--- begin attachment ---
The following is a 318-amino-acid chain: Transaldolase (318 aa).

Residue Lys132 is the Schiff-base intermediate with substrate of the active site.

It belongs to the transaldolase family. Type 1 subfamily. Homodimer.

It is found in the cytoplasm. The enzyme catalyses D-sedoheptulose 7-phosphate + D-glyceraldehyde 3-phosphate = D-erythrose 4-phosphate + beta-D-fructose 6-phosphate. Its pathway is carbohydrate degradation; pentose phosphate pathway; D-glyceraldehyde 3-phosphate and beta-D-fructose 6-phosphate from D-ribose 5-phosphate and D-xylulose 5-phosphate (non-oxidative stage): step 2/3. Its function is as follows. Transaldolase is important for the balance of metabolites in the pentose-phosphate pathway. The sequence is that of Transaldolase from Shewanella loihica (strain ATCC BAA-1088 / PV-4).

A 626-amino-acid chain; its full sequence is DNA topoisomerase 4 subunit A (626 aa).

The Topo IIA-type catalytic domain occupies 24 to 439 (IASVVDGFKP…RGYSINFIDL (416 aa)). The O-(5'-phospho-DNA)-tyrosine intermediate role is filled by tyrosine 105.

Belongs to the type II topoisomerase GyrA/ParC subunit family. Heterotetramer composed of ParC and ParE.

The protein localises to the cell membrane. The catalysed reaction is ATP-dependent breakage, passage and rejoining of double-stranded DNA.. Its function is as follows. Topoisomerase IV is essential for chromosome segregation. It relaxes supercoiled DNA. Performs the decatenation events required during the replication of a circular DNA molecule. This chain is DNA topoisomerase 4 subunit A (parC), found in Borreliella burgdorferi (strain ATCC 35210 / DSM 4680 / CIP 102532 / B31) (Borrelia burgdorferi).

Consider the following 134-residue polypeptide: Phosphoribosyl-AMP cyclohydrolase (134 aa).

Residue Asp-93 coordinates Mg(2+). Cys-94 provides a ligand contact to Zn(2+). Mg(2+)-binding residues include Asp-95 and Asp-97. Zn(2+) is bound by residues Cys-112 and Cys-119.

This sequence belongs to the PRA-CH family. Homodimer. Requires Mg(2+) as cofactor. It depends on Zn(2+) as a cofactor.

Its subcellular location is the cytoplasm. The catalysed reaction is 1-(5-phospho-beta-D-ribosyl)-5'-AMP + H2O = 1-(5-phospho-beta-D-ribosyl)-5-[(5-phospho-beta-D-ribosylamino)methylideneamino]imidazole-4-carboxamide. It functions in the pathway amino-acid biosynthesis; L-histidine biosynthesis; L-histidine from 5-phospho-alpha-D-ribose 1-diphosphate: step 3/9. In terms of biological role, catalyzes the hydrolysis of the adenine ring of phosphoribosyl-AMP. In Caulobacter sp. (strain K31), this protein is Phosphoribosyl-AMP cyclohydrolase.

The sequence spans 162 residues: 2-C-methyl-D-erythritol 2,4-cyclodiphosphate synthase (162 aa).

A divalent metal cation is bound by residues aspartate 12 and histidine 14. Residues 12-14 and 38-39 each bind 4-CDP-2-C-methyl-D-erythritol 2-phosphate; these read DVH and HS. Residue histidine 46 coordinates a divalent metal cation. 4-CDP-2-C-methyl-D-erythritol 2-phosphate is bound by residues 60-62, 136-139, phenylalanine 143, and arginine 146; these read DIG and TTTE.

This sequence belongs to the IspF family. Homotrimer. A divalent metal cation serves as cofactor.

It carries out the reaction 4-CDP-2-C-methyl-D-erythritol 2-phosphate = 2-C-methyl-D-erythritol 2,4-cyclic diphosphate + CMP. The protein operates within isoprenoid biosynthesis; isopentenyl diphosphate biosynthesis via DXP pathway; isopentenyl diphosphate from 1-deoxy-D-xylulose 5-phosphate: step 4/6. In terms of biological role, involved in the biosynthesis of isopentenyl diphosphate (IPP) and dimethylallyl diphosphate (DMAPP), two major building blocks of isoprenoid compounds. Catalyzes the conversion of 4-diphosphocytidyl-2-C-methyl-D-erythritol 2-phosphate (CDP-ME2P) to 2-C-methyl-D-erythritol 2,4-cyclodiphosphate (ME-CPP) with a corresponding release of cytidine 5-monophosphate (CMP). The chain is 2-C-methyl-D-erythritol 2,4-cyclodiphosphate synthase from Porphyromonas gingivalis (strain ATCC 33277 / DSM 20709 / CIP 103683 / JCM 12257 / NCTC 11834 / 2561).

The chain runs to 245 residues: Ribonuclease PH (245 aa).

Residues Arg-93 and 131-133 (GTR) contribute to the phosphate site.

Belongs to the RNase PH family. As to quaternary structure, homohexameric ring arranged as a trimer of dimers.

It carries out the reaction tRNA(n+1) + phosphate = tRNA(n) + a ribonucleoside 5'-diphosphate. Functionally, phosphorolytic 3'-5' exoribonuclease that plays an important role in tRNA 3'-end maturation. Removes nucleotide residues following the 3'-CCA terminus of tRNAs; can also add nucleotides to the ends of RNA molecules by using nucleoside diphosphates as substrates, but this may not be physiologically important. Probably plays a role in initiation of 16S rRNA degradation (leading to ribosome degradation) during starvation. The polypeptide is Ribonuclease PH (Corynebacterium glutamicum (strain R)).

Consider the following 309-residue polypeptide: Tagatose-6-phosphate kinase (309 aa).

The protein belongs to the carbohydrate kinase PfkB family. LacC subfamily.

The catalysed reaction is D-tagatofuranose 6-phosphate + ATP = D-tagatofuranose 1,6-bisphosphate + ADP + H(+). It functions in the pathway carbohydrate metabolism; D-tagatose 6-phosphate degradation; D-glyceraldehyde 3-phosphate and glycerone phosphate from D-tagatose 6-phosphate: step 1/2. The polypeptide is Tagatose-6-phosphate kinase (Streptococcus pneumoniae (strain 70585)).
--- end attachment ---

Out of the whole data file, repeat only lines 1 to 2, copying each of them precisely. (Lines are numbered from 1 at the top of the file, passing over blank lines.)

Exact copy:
The following is a 318-amino-acid chain: Transaldolase (318 aa).

Residue Lys132 is the Schiff-base intermediate with substrate of the active site.